May 16, 2011
NV Landowner Kills Lost Field Trial Pointer. Was it Justified?
By Chad Love
Every now and then you come across a story that is going to engender some strong response on both sides of the issue. Such was the case recently as I was reading the latest post over at the "Living With Birddogs" blog about a field trial pointer who got lost and was eventually shot and killed by a local landowner.
From the Living With Birddogs post:
During the 13th brace of the National Am Chukar SD CH in Reno, IB Fenway was lost and subsequently shot and killed by an area landowner who is a practicing veterinarian...Although Fenway was wearing a Garmin tracking collar, Torben (the dog's handler) and Nard (the dog's owner) were never able to pick up a signal. In all likelihood, the Astro 220 had not been properly tuned to the specific collar that Fenway was wearing. According to Dr. Scott A. Thompson, Fenway attacked some of his free-range, egg-laying chickens, killing 7 of them, and then "charged" Dr. Thompson when he attempted to intervene. Dr. Thompson is a 1976 graduate of the UC Davis School of Veterinary Medicine, and owns and operates a 3-veterinarian specialty practice in Reno (Feline Medical Center) that is limited to cats.
"...Although Fenway was wearing both a tracking collar and a regular collar with Nard Bailey's (the dog's owner) name, address and phone number on it, Dr. Thompson never contacted Nard to advise him about what had happened to his dog. Nard and Torben did not learn about Fenway's fate until more than 24 hours after Fenway had disappeared. As of the present time, Dr. Thompson is refusing to return Fenway's remains or his tracking collar, and is threatening Nard Bailey with a $4,500 lawsuit for the loss of 7 chickens. In fact, the damages may well exceed $4,500, should it be determined that the psyches of Dr. Thompson's 2 cows have been permanently damaged by the commotion caused by Fenway's actions. The dollar value of the claim is said to be based upon the value of the "organic, free range eggs" the chickens would have been expected to produce, if they had been allowed to have live out their normal life expectancies.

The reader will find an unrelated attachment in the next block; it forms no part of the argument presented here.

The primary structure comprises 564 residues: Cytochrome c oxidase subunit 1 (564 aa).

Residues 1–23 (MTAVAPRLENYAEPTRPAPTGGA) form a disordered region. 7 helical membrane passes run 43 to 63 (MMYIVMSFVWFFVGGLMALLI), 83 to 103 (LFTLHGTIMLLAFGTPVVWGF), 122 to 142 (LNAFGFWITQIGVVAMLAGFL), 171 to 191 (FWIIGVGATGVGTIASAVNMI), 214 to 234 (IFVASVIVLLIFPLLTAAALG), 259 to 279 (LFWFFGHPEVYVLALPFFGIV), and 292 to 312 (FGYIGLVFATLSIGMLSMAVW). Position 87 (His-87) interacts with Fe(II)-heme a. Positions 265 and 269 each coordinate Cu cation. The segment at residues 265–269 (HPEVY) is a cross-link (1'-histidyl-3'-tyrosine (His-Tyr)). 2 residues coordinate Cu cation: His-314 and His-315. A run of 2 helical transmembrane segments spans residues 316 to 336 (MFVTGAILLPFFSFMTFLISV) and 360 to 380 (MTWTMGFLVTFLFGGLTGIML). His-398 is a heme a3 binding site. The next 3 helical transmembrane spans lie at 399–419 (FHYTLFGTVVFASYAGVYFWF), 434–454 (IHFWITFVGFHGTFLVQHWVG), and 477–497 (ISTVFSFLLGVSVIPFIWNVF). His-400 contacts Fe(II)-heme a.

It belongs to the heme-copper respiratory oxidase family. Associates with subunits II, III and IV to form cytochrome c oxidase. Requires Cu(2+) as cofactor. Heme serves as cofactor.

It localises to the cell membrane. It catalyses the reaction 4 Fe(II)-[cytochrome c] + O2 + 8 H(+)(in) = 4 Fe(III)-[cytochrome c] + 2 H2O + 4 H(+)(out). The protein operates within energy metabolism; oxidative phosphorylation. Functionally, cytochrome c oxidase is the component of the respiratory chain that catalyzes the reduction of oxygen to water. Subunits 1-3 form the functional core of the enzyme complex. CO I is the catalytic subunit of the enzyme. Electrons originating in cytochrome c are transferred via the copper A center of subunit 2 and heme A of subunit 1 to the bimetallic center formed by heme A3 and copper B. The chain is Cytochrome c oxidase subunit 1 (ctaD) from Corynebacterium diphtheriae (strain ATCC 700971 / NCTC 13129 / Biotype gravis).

The issue of dogs running or killing livestock is one that always brings a heated discussion. I live in a rural area, I know quite a few farmers and ranchers and I own dogs, so I can certainly see both sides of the issue, but what about this case? Was the landowner justified? Were there some extenuating circumstances that dictated he could have perhaps handled the situation better? I certainly have my thoughts on the issue, but I'd like to hear yours. What if it was your dog?